Bachelor’s in Database Management Program Guide
Database administrators are in high demand, and the Bureau of Labor and Statistics (BLS) projects that the number of positions in this field will grow by 10% from 2019-2029. Entry-level positions generally require a bachelor's degree in database management, information technology, or another computer-related subject.
Many graduates pursue work in firms that provide software as a service or in industries with large databases, such as educational institutions, hospitals, and insurance companies. According to the BLS, the median pay for database administrators in 2020 was $98,860 per year. Other employment possibilities include working as a support specialist, programmer, security analyst, or software developer.
Because the field boasts many career options that provide above-average wages, pursuing a degree in database management is appealing to many students.
Should I Get a Bachelor's in Database Management?
Students who possess solid critical thinking and analytical skills often find success in database management.
Degree-seekers who are interested in technology may be interested in earning a bachelor's degree in database management. Full-time students typically complete a bachelor's degree in database management in about four years. Learners can choose from various delivery formats, from traditional in-person classes and labs to hybrid and fully online programs.
Solid critical thinking and analytical skills are vital to success in this field. Database administrators who earn a bachelor's degree in database management build a strong academic foundation, but continuing education is also necessary to stay up to date with evolving technologies. For example, many database management roles require multiple certifications, depending on the platforms an organization uses.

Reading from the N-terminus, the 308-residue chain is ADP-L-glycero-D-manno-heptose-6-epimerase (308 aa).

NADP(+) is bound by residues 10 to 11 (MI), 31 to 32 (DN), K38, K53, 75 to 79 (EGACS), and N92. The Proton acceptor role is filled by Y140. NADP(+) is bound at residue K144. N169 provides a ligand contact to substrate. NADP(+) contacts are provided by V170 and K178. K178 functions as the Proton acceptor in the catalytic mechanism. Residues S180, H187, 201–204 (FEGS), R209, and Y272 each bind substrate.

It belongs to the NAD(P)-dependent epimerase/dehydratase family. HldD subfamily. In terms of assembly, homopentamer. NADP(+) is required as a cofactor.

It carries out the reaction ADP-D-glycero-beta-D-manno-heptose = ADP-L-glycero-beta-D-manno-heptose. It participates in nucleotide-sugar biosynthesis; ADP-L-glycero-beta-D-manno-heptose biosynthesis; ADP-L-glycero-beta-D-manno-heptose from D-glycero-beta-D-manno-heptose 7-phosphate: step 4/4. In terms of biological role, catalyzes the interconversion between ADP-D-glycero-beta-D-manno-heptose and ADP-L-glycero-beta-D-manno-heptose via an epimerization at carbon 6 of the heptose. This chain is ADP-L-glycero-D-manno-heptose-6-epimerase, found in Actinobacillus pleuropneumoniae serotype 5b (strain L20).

What Will I Learn in a Database Management Bachelor's Program?
Whether students earn an on-campus or online bachelor's degree in database management, their curriculum will encourage creative problem-solving. Courses cover topics related to designing and implementing databases and foundations in computer architectures, scripting, and programming. Additionally, programs generally offer integrative communication classes that help develop soft skills.
Specific courses and outcomes may depend on the institution and available program concentrations. For example, a specialization in database management may prepare learners for a career as a database administrator, clinical data manager, or computer and information systems manager. Alternatively, a statistics concentration teaches students how to operate, populate, and process statistical software, preparing them for future employment in data analyst positions.
A database management concentration focuses on storing, recording, and analyzing organizational data. Learners study personal and group communications. They also develop written communication skills, which prepare them to create technical manuals, user guides, and other documentation.
Learners in this concentration explore different digital tools used in data analytics. They learn how to help organizations use data to make informed decisions, forecast trends, and conduct risk assessments. Courses focus on information systems, development, and continuity, preparing graduates to work as an information security analyst, software developer, or computer support specialist.
Students learn how to operate, populate, and process statistical data with advanced software. They study statistical probabilities, causation, and regression. This database management concentration can lead to various employment opportunities, including network and computer systems administrator and operations research analyst.